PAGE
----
Children under the age of 18 will no longer be able to see advertisements for cosmetic surgery

Image credit: Allure

Cosmetic surgery advertisements aimed at changing a person’s physical appearance will no longer be allowed to target under-18s.

The guidelines will take effect in May of next year, according to the UK Advertising Standards Authority. It implies that corporations can no longer market operations like breast augmentations and nose jobs in media targeted at people under the age of 18.

This includes shows on television and social media targeted specifically at children under the age of 18. It is unlawful to conduct cosmetic operations on minors under the age of 18, yet there were no limits on advertising to them before this.

The decision follows a consultation by the Committee for Advertising Practice (CAP), which drew up the regulations that must be followed by all UK advertisers. Concerns were raised regarding the possible impact of advertising cosmetic modifications to children and young people, such as body image pressures and mental health issues, as well as the operations’ risks and repercussions.

According to the Committee, evidence has led to an ever-clearer picture that children and young people are sensitive to body image pressures.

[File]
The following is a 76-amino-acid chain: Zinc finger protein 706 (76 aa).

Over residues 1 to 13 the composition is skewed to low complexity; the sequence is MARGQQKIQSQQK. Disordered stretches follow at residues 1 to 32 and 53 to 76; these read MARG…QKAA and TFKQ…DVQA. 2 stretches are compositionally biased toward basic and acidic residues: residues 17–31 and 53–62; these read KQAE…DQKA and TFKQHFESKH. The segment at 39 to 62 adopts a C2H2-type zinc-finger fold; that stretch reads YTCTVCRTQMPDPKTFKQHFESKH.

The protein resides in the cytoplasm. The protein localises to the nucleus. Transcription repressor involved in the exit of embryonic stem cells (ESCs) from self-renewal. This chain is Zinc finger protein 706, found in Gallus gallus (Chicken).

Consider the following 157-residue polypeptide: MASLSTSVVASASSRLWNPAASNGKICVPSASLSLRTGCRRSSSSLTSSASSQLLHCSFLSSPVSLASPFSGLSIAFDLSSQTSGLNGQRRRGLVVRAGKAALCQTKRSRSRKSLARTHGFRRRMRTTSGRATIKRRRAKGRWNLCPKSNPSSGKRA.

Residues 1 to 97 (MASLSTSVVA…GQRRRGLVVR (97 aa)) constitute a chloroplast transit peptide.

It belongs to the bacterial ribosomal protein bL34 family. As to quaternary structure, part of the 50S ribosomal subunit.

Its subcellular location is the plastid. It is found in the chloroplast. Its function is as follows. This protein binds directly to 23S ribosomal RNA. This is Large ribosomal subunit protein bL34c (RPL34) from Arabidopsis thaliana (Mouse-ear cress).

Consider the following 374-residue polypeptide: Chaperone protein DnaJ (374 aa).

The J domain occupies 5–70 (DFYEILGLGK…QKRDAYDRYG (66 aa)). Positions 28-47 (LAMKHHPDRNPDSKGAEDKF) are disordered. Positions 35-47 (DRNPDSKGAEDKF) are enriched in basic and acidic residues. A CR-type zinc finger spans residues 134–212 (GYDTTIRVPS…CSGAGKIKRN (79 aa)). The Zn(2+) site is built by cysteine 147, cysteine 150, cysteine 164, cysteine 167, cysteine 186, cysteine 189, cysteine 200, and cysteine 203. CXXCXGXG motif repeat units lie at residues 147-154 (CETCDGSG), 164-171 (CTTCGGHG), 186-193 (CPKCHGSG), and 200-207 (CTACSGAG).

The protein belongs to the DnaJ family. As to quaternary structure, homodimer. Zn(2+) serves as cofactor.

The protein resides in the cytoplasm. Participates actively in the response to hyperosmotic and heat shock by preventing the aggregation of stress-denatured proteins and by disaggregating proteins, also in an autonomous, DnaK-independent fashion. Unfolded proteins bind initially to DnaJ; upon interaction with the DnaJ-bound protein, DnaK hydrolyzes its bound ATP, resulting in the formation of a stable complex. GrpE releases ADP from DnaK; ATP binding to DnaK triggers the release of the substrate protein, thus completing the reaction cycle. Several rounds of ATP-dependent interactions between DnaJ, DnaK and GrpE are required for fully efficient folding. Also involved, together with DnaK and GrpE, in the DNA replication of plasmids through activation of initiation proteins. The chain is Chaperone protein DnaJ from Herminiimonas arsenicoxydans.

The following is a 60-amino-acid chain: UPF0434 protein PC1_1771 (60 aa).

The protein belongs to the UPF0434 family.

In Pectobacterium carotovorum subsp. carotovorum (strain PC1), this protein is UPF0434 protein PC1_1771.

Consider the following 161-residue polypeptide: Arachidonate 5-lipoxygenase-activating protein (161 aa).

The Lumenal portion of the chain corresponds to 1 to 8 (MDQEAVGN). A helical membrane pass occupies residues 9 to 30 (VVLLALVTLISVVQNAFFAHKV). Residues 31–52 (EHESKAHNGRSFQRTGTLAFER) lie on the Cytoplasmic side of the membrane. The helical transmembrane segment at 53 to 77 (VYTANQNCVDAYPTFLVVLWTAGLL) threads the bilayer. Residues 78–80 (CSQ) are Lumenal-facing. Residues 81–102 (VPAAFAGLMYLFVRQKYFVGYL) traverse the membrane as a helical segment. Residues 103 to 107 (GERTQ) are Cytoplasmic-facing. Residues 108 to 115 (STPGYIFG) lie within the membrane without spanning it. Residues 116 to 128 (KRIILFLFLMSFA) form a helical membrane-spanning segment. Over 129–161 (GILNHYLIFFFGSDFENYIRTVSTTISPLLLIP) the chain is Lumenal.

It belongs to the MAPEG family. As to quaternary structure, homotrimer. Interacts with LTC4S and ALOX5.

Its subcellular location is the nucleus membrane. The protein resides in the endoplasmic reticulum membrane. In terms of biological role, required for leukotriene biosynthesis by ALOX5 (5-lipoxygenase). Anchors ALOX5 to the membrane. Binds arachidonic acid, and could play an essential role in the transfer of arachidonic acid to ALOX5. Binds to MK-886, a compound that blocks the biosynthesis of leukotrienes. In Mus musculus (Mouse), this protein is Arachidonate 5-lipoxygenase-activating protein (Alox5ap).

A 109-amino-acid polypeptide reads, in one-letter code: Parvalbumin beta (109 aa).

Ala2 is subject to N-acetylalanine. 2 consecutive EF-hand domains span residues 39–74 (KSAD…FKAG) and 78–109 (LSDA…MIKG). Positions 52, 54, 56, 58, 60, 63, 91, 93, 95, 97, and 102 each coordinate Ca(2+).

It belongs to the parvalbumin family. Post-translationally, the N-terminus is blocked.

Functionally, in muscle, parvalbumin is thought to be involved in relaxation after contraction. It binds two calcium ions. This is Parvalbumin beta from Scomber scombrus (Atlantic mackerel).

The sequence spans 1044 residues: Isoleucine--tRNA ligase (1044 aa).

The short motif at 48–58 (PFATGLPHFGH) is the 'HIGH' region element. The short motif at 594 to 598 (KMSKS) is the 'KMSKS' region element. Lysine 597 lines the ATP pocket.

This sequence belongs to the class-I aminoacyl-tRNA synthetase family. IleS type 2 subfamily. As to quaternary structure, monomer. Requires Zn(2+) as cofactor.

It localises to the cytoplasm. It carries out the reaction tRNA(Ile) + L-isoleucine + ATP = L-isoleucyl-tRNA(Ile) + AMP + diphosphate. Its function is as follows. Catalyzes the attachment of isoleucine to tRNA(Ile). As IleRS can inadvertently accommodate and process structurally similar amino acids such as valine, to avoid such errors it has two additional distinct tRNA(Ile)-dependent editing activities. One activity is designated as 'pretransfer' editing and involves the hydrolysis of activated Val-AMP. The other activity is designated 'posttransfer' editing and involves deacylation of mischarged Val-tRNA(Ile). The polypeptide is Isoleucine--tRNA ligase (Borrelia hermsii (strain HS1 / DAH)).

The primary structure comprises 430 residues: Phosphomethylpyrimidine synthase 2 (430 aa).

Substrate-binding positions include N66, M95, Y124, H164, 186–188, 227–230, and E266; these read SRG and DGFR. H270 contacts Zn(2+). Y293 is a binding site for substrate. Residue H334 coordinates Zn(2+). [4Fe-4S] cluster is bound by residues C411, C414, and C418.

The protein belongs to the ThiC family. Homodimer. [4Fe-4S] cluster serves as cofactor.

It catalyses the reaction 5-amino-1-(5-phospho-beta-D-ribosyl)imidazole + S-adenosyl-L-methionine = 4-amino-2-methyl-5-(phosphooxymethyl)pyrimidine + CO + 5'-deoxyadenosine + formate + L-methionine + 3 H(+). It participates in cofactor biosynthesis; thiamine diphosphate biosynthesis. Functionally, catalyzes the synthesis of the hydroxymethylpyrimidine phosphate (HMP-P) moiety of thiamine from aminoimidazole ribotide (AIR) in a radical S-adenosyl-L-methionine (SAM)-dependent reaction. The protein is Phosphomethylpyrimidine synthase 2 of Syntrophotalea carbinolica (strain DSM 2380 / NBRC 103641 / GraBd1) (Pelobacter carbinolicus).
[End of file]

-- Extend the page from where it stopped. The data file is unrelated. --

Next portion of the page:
Because of the inherent hazards of cosmetic surgery operations and the potential attractiveness of these services to young people battling with body image issues, it’s crucial we set the bar high in terms of marketing, said CAP director Shahriar Coupal.

Dermal fillers and skin rejuvenation treatments such as injectables, chemical peels, laser or light treatments, and teeth whitening products are also prohibited.

The Advertising Standards Authority (ASA) recognised and humiliated social media celebrities earlier this year for breaching advertising laws.

Luke Mabbott, Gabby Allen, Lauren Goodger of Towie, and TikTok collective The Wave House have all been ordered to remove posts because they were not properly labelled as advertisements. Chloe Khan, Jodie Marsh, Lucy Mecklenburgh, and Chloe Ferry were named and shamed by the ASA in August for frequently breaking the regulations.


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